San Diego State University's Independent Student News Source

Little Italy is turned into a work of art

Beth Elderkin

Antonio Zaragoza / Photo Editor

Last weekend San Diego’s Little Italy got a taste of l’arte bella with its 27th annual Mission Federal ArtWalk. The fine art festival featured booths with more than 300 artists selling their works, and more than 30 music and dance performances to entertain families at the event, which was completely free to the public.

Artists came from all around Southern California and Mexico, with styles ranging from abstract portraits of nude women to metal wall sculptures that looked deadly to the touch. Pricing on the works ranged from the slightly affordable to the outrageously expensive, especially for a San Diego State student.

Nevertheless, most of the visitors were there to browse, not buy — including SDSU graphic design student and artist Joseph Dedanoto Clark, who was at the festival on Sunday. “It was a very upbeat and lively portrayal of San Diego artwork and music, which was nice,” Clark said.

One of Clark’s favorite parts of the event was the sculpture art, particularly ceramics, as he is a ceramicist himself. “The crystal glaze on the ceramics was extremely homemade and fine-tuned for a specific look,” Clark said. “It was quite impressive.” However, he made sure to point out that most of the artwork at the event consisted of paintings and drawings, covering a wide array of artistic styles. A few of the featured artists included classic oil painter Manuel Avendano, eclectic mixed media artist Nelson De La Nuez and abstract photographer Roy Kerckhoffs.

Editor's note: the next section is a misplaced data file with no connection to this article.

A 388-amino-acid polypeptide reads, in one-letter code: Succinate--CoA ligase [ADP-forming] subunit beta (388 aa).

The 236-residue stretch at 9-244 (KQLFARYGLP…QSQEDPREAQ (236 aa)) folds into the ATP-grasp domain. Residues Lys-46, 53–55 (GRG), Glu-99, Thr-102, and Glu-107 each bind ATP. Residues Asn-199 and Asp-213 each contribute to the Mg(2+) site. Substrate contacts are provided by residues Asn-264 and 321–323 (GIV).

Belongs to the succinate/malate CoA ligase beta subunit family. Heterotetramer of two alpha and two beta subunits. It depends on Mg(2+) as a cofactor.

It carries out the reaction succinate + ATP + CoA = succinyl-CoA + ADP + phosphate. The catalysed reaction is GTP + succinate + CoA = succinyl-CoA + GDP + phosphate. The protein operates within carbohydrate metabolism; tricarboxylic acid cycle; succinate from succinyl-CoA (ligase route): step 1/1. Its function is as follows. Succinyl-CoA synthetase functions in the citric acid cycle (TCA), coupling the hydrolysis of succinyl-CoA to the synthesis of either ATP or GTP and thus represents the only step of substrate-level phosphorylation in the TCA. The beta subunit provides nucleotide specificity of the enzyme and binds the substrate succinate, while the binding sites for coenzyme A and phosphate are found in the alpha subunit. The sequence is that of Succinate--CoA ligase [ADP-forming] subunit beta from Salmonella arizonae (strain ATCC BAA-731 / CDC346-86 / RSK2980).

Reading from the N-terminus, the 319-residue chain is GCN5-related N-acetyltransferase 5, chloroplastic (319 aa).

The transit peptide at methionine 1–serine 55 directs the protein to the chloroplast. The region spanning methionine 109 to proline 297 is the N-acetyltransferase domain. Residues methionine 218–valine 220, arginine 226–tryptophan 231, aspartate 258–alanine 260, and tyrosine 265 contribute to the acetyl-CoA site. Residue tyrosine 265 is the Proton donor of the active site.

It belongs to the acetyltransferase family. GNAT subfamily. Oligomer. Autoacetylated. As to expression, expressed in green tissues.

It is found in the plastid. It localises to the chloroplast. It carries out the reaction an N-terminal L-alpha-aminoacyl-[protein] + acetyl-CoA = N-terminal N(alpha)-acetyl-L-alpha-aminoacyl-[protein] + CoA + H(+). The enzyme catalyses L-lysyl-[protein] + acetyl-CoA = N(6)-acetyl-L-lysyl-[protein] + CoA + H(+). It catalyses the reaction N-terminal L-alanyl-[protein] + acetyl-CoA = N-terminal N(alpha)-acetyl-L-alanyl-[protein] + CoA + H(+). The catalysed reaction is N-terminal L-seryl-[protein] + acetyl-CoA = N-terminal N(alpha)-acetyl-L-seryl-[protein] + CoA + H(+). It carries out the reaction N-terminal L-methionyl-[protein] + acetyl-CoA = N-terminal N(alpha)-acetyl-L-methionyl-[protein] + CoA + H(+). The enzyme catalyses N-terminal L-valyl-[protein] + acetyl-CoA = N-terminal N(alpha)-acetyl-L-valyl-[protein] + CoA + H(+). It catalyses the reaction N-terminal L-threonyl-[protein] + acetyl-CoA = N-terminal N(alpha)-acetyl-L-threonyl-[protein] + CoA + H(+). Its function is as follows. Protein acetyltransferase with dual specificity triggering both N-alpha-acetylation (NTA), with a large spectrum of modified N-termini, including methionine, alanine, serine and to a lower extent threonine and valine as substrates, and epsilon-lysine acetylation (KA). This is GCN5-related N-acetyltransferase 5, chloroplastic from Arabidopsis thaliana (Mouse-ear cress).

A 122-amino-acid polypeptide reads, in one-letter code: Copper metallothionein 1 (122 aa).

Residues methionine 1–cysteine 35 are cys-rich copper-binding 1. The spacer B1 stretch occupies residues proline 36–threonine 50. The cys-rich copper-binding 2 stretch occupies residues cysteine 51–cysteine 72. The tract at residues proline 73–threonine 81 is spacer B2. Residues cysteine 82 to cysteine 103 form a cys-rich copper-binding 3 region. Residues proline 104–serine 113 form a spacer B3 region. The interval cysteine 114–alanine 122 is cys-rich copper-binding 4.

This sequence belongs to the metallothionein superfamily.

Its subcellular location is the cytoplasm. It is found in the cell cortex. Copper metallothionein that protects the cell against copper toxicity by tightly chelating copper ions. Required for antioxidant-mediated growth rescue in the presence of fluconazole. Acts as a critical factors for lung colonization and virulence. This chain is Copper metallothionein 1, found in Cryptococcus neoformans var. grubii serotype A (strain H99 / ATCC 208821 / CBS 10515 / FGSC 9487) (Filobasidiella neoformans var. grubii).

Another featured artist was Christopher M., a well-known local San Diego painter who’s referred to as the “Painter of Chefs.” mainly because his slightly Impressionist paintings of local chefs are featured throughout many San Diego restaurants. Christopher M. worked on a live painting throughout the course of the festival: The painting was rich and colorful showcasing a small group of chefs sautéing ingredients over an open flame. The flames burst in color, making the whole scene look magical and otherworldly.

However, it wasn’t all just paintings and sculptures. Musical artists such as The Groove Kitties, John Torres, and dance troupe Afta Shock San Diego entertained the massive crowd. Brewing company and event sponsor Karl Strauss fenced off an outdoor beer tasting area, where adults could mingle and drink beer while anyone younger than 21 years old watched from the outside.

Urban design company BoConcept even tried to write a page of history by creating the world’s longest red sofa. The leather sofa measured 213 feet in length and was used as a resting place by many attendees looking to take a load off after browsing the enormous display of l’arte bella featured at the Mission Federal ArtWalk.

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1 Comment

One Response to “Little Italy is turned into a work of art”

  1. Eliel Lopez on May 5th, 2011 8:44 am

    I enjoy going to Art Walk when I can. I checked on their website to see what one needs to do to qualify for showing and selling art. The entrance fee is outrageous; $400 plus dollars for an exhibit space per person? Yikes! And most of the people in attendance were just browsing.

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